The research findings are an important step towards understanding more about the functions of brassinosteroids. "We have been using other kinds of hormones to promote growth and increase crop yields in horticulture and agriculture for decades now," says Poppenberger. "But we have never leveraged the potential of brassinosteroids. Understanding how they work will help us utilize them for plant production. This is what we are aiming for in our work."

Explore further: To grow or to defend: How plants decide

More information: Interplay between phosphorylation and SUMOylation events determines CESTA protein fate in brassinosteroid signaling; Mamoona Khan, Wilfried Rozhon, Simon Josef Unterholzner, Tingting Chen, Marina Eremina, Bernhard Wurzinger, Andreas Bachmair, Markus Teige, Tobias Sieberer, Erika Isono, and Brigitte Poppenberger, Nature Communications; DOI: 10.1038/ncomms5687

add to favorites email to friend print save as pdf

Related Stories

Nailing down a crucial plant signaling system

Jan 23, 2011

Plant biologists have discovered the last major element of the series of chemical signals that one class of plant hormones, called brassinosteroids, send from a protein on the surface of a plant cell to the cell's nucleus. ...

Mastermind steroid found in plants

Nov 15, 2010

Scientists have known for some time how important plant steroids called brassinosteroids are for regulating plant growth and development. But until now, they did not know how extensive their reach is. Now researchers, including ...

Steroids control gas exchange in plants

Feb 05, 2012

Plants leaves are sealed with a gas-tight wax layer to prevent water loss. Plants breathe through microscopic pores called stomata (Greek for mouths) on the surfaces of leaves. Over 40% of the carbon dioxide, CO2, in the ...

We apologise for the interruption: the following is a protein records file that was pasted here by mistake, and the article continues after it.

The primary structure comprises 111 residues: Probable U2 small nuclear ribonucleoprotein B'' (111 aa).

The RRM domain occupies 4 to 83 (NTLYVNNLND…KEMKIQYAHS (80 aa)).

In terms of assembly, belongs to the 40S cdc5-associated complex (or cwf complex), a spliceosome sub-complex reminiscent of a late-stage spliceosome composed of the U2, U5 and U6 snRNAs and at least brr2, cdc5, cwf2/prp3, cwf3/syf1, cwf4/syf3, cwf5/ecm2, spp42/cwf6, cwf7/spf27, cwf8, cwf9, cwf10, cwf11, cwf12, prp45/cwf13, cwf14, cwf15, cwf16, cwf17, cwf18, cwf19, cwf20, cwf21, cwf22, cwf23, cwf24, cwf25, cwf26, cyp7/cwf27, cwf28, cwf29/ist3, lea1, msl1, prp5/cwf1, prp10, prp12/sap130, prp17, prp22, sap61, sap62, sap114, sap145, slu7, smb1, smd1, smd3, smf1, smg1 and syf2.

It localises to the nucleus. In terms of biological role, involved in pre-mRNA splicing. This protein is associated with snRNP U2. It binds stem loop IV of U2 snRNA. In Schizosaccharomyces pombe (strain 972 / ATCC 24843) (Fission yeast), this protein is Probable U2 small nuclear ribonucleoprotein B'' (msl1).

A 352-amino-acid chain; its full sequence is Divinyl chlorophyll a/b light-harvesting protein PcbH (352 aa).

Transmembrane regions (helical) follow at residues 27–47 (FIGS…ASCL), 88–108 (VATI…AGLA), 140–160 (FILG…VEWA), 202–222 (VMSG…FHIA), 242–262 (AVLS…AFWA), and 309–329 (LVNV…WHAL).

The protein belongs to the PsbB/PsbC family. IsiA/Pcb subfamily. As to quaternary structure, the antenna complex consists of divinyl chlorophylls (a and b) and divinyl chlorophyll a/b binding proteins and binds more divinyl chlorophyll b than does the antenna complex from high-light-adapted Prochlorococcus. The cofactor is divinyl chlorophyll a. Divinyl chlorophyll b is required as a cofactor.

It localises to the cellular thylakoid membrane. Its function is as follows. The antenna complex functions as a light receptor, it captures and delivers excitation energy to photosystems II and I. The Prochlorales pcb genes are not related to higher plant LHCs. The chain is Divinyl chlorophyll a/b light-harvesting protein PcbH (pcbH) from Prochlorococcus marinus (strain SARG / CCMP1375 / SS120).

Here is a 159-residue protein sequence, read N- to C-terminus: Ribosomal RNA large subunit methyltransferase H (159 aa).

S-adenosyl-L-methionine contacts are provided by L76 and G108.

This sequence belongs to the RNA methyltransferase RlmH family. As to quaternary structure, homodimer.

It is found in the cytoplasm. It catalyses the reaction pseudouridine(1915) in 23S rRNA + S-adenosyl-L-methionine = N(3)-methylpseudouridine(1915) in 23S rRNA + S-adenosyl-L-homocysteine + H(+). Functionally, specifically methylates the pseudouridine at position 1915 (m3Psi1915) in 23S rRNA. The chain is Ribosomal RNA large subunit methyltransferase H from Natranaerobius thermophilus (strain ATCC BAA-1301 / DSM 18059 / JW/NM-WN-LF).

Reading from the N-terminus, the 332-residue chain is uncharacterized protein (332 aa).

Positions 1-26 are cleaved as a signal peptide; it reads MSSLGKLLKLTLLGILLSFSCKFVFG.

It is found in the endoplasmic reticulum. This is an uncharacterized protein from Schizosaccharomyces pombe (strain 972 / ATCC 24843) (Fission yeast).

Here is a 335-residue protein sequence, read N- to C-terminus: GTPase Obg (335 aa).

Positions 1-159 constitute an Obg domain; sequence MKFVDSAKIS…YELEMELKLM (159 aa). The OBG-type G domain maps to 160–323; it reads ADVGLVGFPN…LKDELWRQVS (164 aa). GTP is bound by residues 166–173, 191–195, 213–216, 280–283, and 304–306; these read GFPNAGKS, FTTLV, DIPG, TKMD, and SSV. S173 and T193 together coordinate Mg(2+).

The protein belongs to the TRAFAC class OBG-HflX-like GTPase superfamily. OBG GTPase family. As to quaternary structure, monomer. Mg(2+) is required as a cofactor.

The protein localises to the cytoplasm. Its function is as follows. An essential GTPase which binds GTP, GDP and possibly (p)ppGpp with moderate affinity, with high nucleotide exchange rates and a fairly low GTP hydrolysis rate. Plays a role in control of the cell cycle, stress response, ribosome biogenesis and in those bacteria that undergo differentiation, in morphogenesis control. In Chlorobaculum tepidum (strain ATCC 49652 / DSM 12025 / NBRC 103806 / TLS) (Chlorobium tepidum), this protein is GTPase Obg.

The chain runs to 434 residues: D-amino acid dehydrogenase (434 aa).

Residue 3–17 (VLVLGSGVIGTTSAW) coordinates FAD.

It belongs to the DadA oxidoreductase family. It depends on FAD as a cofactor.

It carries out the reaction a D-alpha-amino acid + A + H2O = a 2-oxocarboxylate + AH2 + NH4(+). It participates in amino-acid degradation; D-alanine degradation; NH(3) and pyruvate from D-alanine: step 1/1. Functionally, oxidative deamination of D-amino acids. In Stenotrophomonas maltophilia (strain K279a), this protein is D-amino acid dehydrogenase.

Recommended for you

Research sheds light on what causes cells to divide

Dec 24, 2014

When a rapidly-growing cell divides into two smaller cells, what triggers the split? Is it the size the growing cell eventually reaches? Or is the real trigger the time period over which the cell keeps growing ...

Locking mechanism found for 'scissors' that cut DNA

Dec 24, 2014

Researchers at Johns Hopkins have discovered what keeps an enzyme from becoming overzealous in its clipping of DNA. Since controlled clipping is required for the production of specialized immune system proteins, ...

Scrapie could breach the species barrier

Dec 24, 2014

INRA scientists have shown for the first time that the pathogens responsible for scrapie in small ruminants (prions) have the potential to convert the human prion protein from a healthy state to a pathological ...

Extracting bioactive compounds from marine microalgae

Dec 24, 2014

Microalgae can produce high value health compounds like omega-3s , traditionally sourced from fish. With declining fish stocks, an alternative source is imperative. Published in the Pertanika Journal of Tr ...

User comments : 0

Please sign in to add a comment. Registration is free, and takes less than a minute. Read more

Click here to reset your password.
Sign in to get notified via email when new comments are made.